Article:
The Important Difference Between Type 1 and Type 2 Diabetes

You’ve probably heard of diabetes, a chronic disease that affects the way your body regulates blood sugar, also known as glucose. When your body is working correctly, glucose feeds your cells to give them fuel. But when you have diabetes, glucose isn’t able to enter your cells because of a problem with insulin.

Insulin is a hormone secreted by the pancreas that’s needed to move blood glucose from the blood stream to your peripheral blood cells, which is then used as energy. Our bodies get glucose from food, and insulin is the pathway for glucose to get from your blood into your body’s cells.

That’s where we break off into two different types of diabetes: Type 1 and type 2.

The biggest difference in these two types of diabetes is that people with type 1 don’t produce any insulin at all. And that means they aren’t able to feed your cells. This causes high blood sugar levels.

People with type 2 diabetes do produce insulin, but often don’t make enough of it. They also don’t respond to insulin as well as they’re supposed to.

So think of it this way: People with type 1 diabetes are lacking the key (insulin) that glucose needs to enter your cells, and people with type 2 diabetes have a “broken” key (insulin that doesn’t work quite correctly). Are you with us so far?

The cause of type 1 diabetes isn’t exactly known. Many experts believe it to be an autoimmune disease where the body’s immune system mistakenly attacks beta cells in the pancreas (the cells that are responsible for making insulin), but no one is quite sure why that happens. Sometimes there’s a genetic predisposition to develop type 1 diabetes.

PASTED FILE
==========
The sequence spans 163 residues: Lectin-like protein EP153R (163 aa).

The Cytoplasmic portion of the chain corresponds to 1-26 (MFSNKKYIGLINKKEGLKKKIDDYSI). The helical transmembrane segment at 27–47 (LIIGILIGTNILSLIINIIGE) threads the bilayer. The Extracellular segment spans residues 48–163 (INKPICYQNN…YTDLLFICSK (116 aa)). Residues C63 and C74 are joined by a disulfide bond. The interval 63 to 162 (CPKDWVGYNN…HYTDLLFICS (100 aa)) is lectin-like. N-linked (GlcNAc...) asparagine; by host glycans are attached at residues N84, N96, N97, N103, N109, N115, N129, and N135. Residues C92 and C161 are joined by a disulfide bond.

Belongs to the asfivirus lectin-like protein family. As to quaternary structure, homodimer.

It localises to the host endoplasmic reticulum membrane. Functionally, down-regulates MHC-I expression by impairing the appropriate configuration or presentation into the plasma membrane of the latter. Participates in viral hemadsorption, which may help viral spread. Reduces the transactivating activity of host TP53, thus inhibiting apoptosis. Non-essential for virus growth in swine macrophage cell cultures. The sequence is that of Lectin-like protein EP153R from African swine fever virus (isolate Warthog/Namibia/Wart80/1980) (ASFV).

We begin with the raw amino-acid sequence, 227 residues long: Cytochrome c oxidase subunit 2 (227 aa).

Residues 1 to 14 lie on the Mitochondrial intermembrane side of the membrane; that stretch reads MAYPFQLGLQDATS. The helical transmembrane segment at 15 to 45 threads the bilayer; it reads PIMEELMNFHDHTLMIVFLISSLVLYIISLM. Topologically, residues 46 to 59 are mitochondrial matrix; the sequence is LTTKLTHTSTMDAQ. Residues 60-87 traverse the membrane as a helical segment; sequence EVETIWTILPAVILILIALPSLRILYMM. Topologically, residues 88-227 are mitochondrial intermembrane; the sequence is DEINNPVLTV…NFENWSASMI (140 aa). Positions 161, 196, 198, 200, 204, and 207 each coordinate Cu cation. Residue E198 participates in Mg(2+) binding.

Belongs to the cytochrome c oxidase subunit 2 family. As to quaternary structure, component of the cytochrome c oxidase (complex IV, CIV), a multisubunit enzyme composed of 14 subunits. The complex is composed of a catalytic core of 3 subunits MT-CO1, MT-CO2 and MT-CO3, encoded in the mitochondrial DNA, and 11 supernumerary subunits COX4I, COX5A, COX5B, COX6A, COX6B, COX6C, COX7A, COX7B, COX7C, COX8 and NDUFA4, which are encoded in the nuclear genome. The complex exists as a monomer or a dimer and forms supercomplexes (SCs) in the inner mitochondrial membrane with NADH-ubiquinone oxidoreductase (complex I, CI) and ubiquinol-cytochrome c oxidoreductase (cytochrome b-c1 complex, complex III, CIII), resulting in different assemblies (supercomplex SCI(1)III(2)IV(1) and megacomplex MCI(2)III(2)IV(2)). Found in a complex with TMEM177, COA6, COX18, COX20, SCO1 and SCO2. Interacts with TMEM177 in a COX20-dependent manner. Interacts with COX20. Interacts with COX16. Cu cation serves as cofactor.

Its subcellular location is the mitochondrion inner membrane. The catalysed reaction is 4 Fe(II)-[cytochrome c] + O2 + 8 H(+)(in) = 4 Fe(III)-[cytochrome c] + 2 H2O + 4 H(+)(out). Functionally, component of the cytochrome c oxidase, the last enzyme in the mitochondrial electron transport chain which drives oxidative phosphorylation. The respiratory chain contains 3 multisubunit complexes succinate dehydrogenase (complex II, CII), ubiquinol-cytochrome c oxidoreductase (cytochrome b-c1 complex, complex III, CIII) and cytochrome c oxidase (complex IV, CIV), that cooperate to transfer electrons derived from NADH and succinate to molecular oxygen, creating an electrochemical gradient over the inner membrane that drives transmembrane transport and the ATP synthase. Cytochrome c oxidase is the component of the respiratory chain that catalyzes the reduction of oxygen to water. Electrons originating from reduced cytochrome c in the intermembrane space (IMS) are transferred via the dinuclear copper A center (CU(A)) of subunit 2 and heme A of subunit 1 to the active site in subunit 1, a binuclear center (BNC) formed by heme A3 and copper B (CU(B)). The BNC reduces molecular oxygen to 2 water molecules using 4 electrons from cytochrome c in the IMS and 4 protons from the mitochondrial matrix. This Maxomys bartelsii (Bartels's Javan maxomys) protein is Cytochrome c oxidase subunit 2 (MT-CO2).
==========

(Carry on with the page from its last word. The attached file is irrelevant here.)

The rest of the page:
The cause of type 2 diabetes isn’t quite known either, but experts are pretty confident it has to do with lifestyle factors. Being overweight or being sedentary may play a part. That’s why type 2 is most commonly diagnosed later on in life.

Here’s another difference between the two: People with type 1 diabetes need insulin right away, whereas those with type 2 may need insulin later on. It’s important for people with type 1 diabetes to inject insulin into their bodies, whether that be through injections or insulin pumps.

Regular blood sugar testing is also important for people with type 1, because levels can increase and decrease at a rapid pace, which can be dangerous.

For those managing type 2, it’s more important to change up their lifestyle to be more healthy. If that’s not enough, your doctor may prescribe medications that help your body more effectively use insulin.

What you eat also differs between the two types. It’s most important for people with type 1 diabetes to speak with your doctor about determine how much insulin they’ll need after eating certain amounts of food. For example, carbs are a common culprit of increase blood sugar levels.

For those with type 2, it’s most important to focus on general healthy eating and weight loss, especially if you’re eating poorly and are overweight.

Because of the nature of diagnoses for diabetes, type 1 used to be referred to as juvenile diabetes because patients were typically younger, though some people can still develop type 1 later in life. However, more and more, type 2 is being diagnosed younger and younger because there’s been a rise in more obese or sedentary children and teens.

To learn more about the differences between type 1 and type 2 diabetes from the experts, check out the video below!

Did you know that these two types of diabetes differed so much? Do you know anyone with type 1 or type 2 diabetes? How do they manage their insulin and lifestyle?